Tinnitus can be frustrating and frightening. It’s noise you can’t get away from, and often is high-pitched, harsh, and irritating. Sudden onset tinnitus can be debilitating, particularly if it’s accompanied by hyperacussis (sensitivity to noise), vertigo, or noticeable hearing loss.
Coping with tinnitus is hard, but there are resources that can help you. The first thing to do is take a deep breath and try not to panic, because even sudden onset tinnitus rarely means that anything really awful is going on. In most cases your condition will be more irritating and annoying than anything else, and may resolve in time.
Look For The Cause
First, review your medications with your pharmacist. Are you taking anything that could be causing your tinnitus? If so, check with your doctor and see whether you can change your medication or your dosage.
Also look at changes in your diet. Some artificial sweeteners can cause tinnitus. Other compounds, such as caffeine, can worsen it.
If your tinnitus comes and goes, try to identify what makes it worse. Keep track of medication, diet, and other factors that may affect head noise.
See an ear, nose and throat doctor (ENT), preferably one who has an audiologist in his or her practice. The audiologist will check your hearing and continue to monitor you for any changes in your hearing or increased hearing loss. Be sure your ENT is experienced in dealing with tinnitus patients. Not all of them are.
Don’t accept a diagnosis such as “Go home and learn to live with it.” If that’s what your doctor says, get a second opinion.
Protect yourself from further damage to your hearing. Stay out of loud places. Invest in a good pair of ear plugs and carry them with you in case you must go into a noisy situation.
Find Out About Treatment
Ask your doctor for information about current research and treatment options. Find websites and other sources of information about tinnitus such as the American Tinnitus Association. Keep up to date on what researchers are doing, because they are trying to understand the condition and find a cure.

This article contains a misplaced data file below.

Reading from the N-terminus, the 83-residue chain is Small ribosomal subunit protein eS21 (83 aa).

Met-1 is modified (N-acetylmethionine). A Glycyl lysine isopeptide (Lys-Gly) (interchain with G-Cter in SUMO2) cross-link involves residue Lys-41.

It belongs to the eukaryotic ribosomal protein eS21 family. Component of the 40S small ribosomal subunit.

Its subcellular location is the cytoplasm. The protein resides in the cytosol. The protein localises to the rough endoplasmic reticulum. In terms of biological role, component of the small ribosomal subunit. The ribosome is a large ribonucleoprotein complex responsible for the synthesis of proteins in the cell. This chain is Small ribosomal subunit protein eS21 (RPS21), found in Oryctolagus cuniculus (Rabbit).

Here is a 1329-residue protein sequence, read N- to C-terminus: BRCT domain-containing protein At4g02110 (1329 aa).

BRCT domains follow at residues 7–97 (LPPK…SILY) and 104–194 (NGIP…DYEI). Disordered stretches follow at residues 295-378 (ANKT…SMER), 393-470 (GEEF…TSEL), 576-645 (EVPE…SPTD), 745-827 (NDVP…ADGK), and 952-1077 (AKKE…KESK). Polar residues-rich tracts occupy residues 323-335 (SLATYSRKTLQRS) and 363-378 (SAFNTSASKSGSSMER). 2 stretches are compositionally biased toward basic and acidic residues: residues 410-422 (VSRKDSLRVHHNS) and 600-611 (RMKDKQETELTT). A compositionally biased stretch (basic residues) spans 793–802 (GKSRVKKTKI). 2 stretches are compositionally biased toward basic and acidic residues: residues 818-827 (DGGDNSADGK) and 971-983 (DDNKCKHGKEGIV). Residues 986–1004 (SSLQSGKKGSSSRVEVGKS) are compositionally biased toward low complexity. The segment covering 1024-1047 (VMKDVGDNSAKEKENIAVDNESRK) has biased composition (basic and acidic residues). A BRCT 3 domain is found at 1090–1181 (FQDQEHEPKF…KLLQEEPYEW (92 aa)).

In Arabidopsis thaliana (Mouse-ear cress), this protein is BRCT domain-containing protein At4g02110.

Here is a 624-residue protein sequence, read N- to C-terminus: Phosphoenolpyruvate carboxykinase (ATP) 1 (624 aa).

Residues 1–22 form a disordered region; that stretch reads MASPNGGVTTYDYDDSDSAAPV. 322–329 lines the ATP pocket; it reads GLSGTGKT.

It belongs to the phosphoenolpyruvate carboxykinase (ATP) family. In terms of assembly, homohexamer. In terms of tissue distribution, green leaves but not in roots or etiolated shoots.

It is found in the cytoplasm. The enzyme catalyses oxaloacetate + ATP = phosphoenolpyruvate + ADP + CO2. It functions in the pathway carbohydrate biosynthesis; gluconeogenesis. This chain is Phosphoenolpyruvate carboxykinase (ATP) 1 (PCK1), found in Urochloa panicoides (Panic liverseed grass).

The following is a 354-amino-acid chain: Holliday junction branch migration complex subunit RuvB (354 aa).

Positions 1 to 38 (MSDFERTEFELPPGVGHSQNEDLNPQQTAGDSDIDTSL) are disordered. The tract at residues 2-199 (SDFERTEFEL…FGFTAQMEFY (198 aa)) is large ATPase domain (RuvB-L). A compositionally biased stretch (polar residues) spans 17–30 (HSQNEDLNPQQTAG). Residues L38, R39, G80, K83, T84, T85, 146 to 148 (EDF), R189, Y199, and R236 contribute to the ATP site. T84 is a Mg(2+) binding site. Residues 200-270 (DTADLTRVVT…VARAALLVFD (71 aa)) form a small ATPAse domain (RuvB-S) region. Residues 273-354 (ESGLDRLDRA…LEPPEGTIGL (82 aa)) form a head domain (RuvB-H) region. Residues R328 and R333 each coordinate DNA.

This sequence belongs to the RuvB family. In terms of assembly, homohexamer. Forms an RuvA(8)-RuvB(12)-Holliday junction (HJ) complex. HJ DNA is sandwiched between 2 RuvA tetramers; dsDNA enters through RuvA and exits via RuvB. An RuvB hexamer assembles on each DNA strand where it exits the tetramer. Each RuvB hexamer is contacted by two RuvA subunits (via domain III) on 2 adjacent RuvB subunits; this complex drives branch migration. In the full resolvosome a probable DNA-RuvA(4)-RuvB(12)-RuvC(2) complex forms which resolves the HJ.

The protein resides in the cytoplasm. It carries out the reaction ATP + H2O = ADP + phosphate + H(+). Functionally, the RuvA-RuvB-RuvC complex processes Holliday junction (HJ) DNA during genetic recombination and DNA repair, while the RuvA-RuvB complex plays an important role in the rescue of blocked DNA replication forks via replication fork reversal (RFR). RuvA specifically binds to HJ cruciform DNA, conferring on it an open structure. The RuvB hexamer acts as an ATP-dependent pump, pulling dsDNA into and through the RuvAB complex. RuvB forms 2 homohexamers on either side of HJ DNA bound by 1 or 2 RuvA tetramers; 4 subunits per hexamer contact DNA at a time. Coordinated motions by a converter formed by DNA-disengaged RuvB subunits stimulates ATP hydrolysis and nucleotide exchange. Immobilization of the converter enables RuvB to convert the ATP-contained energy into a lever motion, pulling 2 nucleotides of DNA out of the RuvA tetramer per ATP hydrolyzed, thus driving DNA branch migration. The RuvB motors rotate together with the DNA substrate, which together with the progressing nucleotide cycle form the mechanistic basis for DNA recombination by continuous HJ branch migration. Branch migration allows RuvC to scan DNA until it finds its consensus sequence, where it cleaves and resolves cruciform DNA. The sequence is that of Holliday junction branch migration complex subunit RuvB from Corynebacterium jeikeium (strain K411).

Review your lifestyle and look for possible triggers for tinnitus. Stress can make it considerably worse, so look for ways to reduce stress.
If you try a tinnitus treatment and it doesn’t work right away, don’t give up. Some therapies take time to be effective.
Maintain a Good Attitude
As unnerving as tinnitus can be, don’t give up. Much of managing this condition is to develop a positive attitude about it.
Be kind to yourself. Don’t expect yourself to adjust to this overnight. If you have a permanent condition, it will take you a long time to adjust to it. Developing tinnitus is a major life change, and some patients struggle with it for several years until they fully adjust to it and make accommodations for it.
Know that you will adjust. It may take time, but at some point you will stop noticing it so much and it will become “background noise.” This doesn’t mean that you’ll stop hearing it, or that it will go away, but it will become less distracting and noticeable over time.
Don’t engage in negative thinking. If you tell yourself it won’t get any better, it probably won’t. Keep a positive attitude and look toward a better future.
Don’t blame yourself for your condition. There are many causes for tinnitus, and most of them are beyond your control.
Educate your family and friends about your condition. Even though they can’t see or hear it, they need to understand that this is a real condition and problem, and that affects all aspects of your life. Enlist their help in making any necessary lifestyle changes. Be sure they know what makes your tinnitus worse, and ask for help in avoiding those conditions.
Find a support group for tinnitus patients. Members will understand your condition and be able to offer suggestions and lifestyle changes that may help you.
Stay up to date with ongoing research and look for new ways to manage your tinnitus.